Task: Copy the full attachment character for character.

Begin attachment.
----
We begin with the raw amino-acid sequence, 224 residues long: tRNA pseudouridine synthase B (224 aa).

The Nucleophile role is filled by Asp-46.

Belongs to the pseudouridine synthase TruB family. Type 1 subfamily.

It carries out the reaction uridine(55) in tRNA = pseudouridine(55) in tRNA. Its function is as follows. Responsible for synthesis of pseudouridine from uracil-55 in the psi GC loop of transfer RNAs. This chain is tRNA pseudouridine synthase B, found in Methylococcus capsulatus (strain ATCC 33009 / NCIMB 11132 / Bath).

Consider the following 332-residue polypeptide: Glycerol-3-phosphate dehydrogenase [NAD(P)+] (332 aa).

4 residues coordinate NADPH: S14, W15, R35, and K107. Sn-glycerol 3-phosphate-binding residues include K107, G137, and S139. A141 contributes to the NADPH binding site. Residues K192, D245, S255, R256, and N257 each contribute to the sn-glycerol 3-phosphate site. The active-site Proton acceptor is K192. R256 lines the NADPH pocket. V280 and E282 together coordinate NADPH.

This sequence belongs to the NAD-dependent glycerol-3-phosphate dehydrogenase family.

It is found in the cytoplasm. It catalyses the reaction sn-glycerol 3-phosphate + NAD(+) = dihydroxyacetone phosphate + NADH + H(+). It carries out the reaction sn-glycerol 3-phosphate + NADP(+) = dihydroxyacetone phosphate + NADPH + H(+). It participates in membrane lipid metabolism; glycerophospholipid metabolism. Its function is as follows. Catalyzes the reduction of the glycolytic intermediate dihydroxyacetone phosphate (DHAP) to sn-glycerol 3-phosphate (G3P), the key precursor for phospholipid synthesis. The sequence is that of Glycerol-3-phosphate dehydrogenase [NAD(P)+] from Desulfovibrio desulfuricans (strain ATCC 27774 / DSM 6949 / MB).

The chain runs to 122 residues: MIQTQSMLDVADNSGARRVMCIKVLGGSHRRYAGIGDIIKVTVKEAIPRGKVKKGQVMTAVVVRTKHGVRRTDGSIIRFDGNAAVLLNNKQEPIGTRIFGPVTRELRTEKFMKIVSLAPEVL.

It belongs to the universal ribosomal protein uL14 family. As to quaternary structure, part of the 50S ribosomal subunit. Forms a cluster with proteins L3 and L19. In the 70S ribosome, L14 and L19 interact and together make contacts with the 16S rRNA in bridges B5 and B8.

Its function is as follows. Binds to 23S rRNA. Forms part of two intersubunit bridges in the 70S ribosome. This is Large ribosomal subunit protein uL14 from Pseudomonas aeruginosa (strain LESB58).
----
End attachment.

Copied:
We begin with the raw amino-acid sequence, 224 residues long: tRNA pseudouridine synthase B (224 aa).

The Nucleophile role is filled by Asp-46.

Belongs to the pseudouridine synthase TruB family. Type 1 subfamily.

It carries out the reaction uridine(55) in tRNA = pseudouridine(55) in tRNA. Its function is as follows. Responsible for synthesis of pseudouridine from uracil-55 in the psi GC loop of transfer RNAs. This chain is tRNA pseudouridine synthase B, found in Methylococcus capsulatus (strain ATCC 33009 / NCIMB 11132 / Bath).

Consider the following 332-residue polypeptide: Glycerol-3-phosphate dehydrogenase [NAD(P)+] (332 aa).

4 residues coordinate NADPH: S14, W15, R35, and K107. Sn-glycerol 3-phosphate-binding residues include K107, G137, and S139. A141 contributes to the NADPH binding site. Residues K192, D245, S255, R256, and N257 each contribute to the sn-glycerol 3-phosphate site. The active-site Proton acceptor is K192. R256 lines the NADPH pocket. V280 and E282 together coordinate NADPH.

This sequence belongs to the NAD-dependent glycerol-3-phosphate dehydrogenase family.

It is found in the cytoplasm. It catalyses the reaction sn-glycerol 3-phosphate + NAD(+) = dihydroxyacetone phosphate + NADH + H(+). It carries out the reaction sn-glycerol 3-phosphate + NADP(+) = dihydroxyacetone phosphate + NADPH + H(+). It participates in membrane lipid metabolism; glycerophospholipid metabolism. Its function is as follows. Catalyzes the reduction of the glycolytic intermediate dihydroxyacetone phosphate (DHAP) to sn-glycerol 3-phosphate (G3P), the key precursor for phospholipid synthesis. The sequence is that of Glycerol-3-phosphate dehydrogenase [NAD(P)+] from Desulfovibrio desulfuricans (strain ATCC 27774 / DSM 6949 / MB).

The chain runs to 122 residues: MIQTQSMLDVADNSGARRVMCIKVLGGSHRRYAGIGDIIKVTVKEAIPRGKVKKGQVMTAVVVRTKHGVRRTDGSIIRFDGNAAVLLNNKQEPIGTRIFGPVTRELRTEKFMKIVSLAPEVL.

It belongs to the universal ribosomal protein uL14 family. As to quaternary structure, part of the 50S ribosomal subunit. Forms a cluster with proteins L3 and L19. In the 70S ribosome, L14 and L19 interact and together make contacts with the 16S rRNA in bridges B5 and B8.

Its function is as follows. Binds to 23S rRNA. Forms part of two intersubunit bridges in the 70S ribosome. This is Large ribosomal subunit protein uL14 from Pseudomonas aeruginosa (strain LESB58).